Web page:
Don’t get me wrong, the situation in the US is serious, but as always, we need to keep perspective.
With all the doom and gloom, there’s also been a lot of good news coming out of the States and so I feel a little bit of balance is called for… Below are some good news stories that you could have been excused for missing amongst all the negative noise.
- Whilst there’s been a lot of media coverage on the fact that that the US economy contracted slightly in the December quarter, it would seem this is mostly related to disruptions caused by Hurricane Sandy and a drop in defence spending. So far nothing concrete to indicate they’re heading back into recession.
- The pace of growth in private final demand actually picked up from 2% in the September quarter to 3% in the December quarter, and basically what this means is that underlying growth is fine, which is a positive sign.
- US corporates are in a financially very strong position with approximately $1.7 trillion dollars in cash sitting offshore. More than 70% of listed US companies reported greater than forecasted earnings expectations last quarter and 65% reported greater than forecasted revenue expectations.
- Business investment is looking stronger, construction spending is on the rise, consumer sentiment is up and jobs growth has been fair.
- The Republican Party (who control the House of Representatives) have agreed to cooperate with Obama’s recent debt ceiling proposal, albeit with conditions, which is a positive step. As I mentioned on my radio program last year, I couldn’t ever imagine the Republican Party would want to be seen as the reason the US went back into recession and for this reason would ultimately always agree to raising the debt ceiling. However, last year that they left their cooperation until the 11th hour and the argey bargey caused some real confidence damage. And if I can just hark back to last week’s blog post, you’ll recall the impact investor confidence has on sharemarket performance in the current climate.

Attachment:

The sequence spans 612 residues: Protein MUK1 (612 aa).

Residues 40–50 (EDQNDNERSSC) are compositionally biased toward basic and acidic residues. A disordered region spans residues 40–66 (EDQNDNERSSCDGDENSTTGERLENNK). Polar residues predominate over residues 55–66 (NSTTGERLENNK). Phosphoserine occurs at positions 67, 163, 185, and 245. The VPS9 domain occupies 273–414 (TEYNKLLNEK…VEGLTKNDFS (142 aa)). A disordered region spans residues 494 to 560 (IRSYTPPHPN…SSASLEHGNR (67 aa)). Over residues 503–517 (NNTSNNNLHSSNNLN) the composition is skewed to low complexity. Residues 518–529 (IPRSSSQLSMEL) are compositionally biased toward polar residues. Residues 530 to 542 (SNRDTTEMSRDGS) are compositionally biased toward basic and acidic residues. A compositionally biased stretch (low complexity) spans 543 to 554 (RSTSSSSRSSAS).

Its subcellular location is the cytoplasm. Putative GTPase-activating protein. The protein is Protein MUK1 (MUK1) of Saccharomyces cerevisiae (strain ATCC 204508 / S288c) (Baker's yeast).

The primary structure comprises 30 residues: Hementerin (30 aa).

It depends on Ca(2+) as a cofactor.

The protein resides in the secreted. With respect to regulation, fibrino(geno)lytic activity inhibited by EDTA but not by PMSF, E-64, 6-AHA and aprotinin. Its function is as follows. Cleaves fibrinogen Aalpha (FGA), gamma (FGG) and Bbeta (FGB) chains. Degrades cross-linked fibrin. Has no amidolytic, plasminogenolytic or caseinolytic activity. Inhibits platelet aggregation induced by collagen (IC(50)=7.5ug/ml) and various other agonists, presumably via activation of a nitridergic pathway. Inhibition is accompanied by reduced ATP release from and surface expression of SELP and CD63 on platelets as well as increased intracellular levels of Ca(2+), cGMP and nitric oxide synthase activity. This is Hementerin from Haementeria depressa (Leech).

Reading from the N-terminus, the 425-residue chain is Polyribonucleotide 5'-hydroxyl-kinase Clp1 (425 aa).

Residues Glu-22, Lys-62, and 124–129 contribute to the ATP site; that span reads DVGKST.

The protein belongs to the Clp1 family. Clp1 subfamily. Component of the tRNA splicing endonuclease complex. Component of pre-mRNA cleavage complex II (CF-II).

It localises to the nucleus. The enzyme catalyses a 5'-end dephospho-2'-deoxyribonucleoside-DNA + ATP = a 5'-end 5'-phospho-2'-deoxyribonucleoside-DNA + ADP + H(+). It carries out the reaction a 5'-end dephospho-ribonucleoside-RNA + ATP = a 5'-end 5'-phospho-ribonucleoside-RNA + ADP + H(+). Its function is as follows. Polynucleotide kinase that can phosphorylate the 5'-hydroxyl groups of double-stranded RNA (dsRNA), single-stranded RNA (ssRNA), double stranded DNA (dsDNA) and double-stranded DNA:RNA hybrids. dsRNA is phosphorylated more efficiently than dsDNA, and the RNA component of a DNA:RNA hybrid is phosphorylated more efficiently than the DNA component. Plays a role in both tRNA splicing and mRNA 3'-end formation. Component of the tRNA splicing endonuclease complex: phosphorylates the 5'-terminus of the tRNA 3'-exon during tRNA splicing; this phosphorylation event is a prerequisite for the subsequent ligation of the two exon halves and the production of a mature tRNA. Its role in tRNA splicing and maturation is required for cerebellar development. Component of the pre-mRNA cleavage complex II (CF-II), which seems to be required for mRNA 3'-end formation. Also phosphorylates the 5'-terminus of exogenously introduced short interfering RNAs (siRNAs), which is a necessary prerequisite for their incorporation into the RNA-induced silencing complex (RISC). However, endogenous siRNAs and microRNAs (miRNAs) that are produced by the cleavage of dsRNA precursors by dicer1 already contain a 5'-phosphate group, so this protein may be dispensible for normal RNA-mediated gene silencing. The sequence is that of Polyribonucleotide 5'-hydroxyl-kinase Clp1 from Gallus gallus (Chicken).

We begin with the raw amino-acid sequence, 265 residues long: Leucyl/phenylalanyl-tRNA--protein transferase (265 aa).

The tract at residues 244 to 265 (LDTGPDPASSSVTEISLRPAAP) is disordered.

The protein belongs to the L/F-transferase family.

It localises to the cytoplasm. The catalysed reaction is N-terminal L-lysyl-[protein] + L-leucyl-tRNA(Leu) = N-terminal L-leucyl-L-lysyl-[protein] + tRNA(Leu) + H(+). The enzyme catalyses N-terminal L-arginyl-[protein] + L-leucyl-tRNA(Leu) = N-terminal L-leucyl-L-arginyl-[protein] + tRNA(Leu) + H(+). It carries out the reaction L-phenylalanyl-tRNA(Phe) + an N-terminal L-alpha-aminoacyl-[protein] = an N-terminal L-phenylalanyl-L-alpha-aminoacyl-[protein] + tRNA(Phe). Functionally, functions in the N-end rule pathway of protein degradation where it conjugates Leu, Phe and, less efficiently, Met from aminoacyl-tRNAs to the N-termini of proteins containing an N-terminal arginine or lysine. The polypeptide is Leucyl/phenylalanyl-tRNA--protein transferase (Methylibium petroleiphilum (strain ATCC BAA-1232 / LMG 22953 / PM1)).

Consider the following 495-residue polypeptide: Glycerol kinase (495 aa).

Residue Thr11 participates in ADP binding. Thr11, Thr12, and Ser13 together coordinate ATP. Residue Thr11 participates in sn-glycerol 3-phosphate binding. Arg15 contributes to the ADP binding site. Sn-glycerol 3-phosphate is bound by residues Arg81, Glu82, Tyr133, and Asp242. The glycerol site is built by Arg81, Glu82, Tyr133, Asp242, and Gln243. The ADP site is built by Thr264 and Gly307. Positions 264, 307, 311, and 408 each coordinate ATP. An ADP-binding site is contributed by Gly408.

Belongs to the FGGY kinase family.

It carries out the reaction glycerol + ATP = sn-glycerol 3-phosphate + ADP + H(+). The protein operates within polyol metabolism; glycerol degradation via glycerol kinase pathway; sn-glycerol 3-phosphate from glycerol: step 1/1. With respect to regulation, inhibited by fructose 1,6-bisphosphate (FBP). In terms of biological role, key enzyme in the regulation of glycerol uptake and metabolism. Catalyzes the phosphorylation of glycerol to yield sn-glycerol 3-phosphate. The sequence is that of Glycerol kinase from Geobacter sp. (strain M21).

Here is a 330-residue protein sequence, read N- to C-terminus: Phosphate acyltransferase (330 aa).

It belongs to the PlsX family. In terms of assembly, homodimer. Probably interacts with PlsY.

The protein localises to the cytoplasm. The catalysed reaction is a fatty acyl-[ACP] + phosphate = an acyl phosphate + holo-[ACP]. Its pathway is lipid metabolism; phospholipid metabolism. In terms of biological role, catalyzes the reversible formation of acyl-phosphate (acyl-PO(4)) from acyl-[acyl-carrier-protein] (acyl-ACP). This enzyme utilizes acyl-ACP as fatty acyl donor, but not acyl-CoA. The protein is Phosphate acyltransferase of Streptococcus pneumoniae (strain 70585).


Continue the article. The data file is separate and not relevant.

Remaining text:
- Obama has proposed a “sequester” on automatic budget cuts and tax increases which would have otherwise come into play this year, and this should hopefully have a positive effect on confidence and economic recovery.
- The International Monetarty Fund (IMF) have conceded that some of their fiscal austerity measures have been harsher than necessary, and will take a more moderate approach going forward.
- The US banking system may not be completely “fixed” but is greatly improved, and definitely well ahead of Europe.
- The US has access now to abundant cheap energy in the form of gas, and by 2017 is set to overtake Saudi Arabia and Russia to become the largest single producer of oil in the world.
- The US housing crisis appeared to bottom late last year, and US households are reducing debt at around US $500bn per annum.
Without question, the US still have a massive task ahead to fully recover from the financial mess they got themselves into - a task made even more difficult by the political instability of a Government with no clear majority.
It’s easy to get caught up in the negativity because frankly that’s what’s thrust upon us every day, but at the end of the day, the question we really want answered is – how does this effect us? And you can only get this answer and perspective with a balanced view of what’s going on. Hopefully I’ve helped provide a little bit of that today.